Last week I did GISHWHES. It’s all about getting out of your comfort zone and doing things that scare  you. I did a lot of that. I drew Leonard Nimoy and shared my (to my eyes, clumsy) sketch with the world. I made an entire dress out of construction paper (that had no back, because I had a fresh full back tattoo) and wore it out in downtown Frederick. I did many things that scared me and one that absolutely terrified me.


And you know what? I didn’t die. All of it turned out remarkably well. Even the thing that absolutely terrified me.

The other day, I got up, made coffee, and walked down into my office to work. It was scary. Doing that meant I was doing THIS for a living. Making words. That the cheque coming two months from now would be due to what I was doing today. It meant that no one was going to pay me but me.

But I sat down and I did my work.

Every day I look around me and see people I love trying. Trying so hard. Working in any branch of the entertainment industry is just plain brutal sometimes. You get told no. You stick your neck out and it gets sliced up. You share pieces of your soul and get a form rejection in response. People go into this also having full lives outside of their art. Financial woes. Failing relationships. Isolation. Disability. Mental illness.

But every day I look around and see people chasing that glimmer. They make me want to keep chasing it. I see them write more books when they lose an agent or a publisher or a book flops. I see them finding the strength within themselves to leave bad relationships or ones that are just not right. I see them writing in the wee hours when their kids are asleep. I see them caring for their furry companions when they’re ill, crying sometimes, sharing triumphant recovery photos in others. I see them finding new jobs that give them space to breathe. I see them reaching out to others, sharing pieces of themselves, baring all the mess we live with every day.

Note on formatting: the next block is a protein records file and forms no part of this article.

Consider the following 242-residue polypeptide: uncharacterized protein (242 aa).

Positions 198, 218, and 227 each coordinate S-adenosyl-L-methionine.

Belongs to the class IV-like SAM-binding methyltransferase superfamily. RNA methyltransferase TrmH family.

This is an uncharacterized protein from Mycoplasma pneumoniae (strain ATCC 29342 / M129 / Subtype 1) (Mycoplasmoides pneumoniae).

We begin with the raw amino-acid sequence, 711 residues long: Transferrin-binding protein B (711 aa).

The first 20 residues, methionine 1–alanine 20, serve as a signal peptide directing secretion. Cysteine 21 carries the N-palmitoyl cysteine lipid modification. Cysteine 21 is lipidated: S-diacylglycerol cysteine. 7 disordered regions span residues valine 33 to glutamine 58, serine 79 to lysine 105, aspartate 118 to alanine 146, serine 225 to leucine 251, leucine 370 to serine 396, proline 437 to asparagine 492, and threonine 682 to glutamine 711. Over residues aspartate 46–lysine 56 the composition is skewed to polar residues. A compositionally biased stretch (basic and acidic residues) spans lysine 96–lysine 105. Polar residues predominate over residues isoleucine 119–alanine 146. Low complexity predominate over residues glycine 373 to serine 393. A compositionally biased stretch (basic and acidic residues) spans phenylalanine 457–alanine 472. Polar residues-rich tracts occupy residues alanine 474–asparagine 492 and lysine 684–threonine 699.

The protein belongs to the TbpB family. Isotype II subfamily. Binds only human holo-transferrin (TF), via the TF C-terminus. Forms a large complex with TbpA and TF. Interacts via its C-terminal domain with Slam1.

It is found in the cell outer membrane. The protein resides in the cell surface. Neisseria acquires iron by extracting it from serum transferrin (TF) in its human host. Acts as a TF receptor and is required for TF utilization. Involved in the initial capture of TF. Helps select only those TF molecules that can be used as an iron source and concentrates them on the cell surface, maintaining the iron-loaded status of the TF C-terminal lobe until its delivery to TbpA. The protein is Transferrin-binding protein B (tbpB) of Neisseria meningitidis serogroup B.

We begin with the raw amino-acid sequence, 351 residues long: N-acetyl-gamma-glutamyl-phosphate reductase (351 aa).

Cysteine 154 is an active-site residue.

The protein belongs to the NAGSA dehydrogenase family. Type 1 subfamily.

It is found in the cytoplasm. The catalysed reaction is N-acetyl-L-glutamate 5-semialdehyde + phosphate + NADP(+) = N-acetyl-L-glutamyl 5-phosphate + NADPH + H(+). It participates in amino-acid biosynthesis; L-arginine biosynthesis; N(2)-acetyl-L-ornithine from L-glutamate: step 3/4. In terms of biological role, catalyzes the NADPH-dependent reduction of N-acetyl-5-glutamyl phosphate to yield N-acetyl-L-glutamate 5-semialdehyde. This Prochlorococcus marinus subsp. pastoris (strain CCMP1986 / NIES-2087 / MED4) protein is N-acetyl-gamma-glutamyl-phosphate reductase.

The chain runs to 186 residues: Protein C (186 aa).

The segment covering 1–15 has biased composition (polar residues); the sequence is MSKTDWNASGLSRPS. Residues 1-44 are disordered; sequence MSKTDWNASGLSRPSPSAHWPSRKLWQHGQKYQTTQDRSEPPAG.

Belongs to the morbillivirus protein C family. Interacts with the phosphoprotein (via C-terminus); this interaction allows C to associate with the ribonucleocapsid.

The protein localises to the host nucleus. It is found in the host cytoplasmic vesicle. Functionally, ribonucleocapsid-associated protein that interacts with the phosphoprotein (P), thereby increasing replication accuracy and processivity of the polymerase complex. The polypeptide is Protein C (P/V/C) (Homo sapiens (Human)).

And that’s fucking brave.

This year I’m a mentor in PitchWars, which I submitted to once upon a year and got rejected. Two months later, I got my first agent. Now I’ve got three books out, a new rockstar agent, and an audio deal. Every damn day I’m still scared. But these people around me have given me the strength to keep going, so I want to do the same for others if I can.

If you’re one of the folks thinking of entering PitchWars, you are brave. I salute you. (You can read my mentor bio here.)

If you’re just going through life and chasing that glimmer, keep going.

I’m very, very fortunate to have people in my life who tell me I deserve good things, but the truth is, I think that it’s not always about whether we deserve good or not, but whether or not we are brave enough to embrace the extraordinary when it finds us. And sometimes chase it — because we owe it to ourselves to try.

Chase that glimmer, my friends. Don’t let that regret eat away at you years from now wondering about what could have been. Be brave.

The bridge may be invisible, but we have to cross it to get to the grail.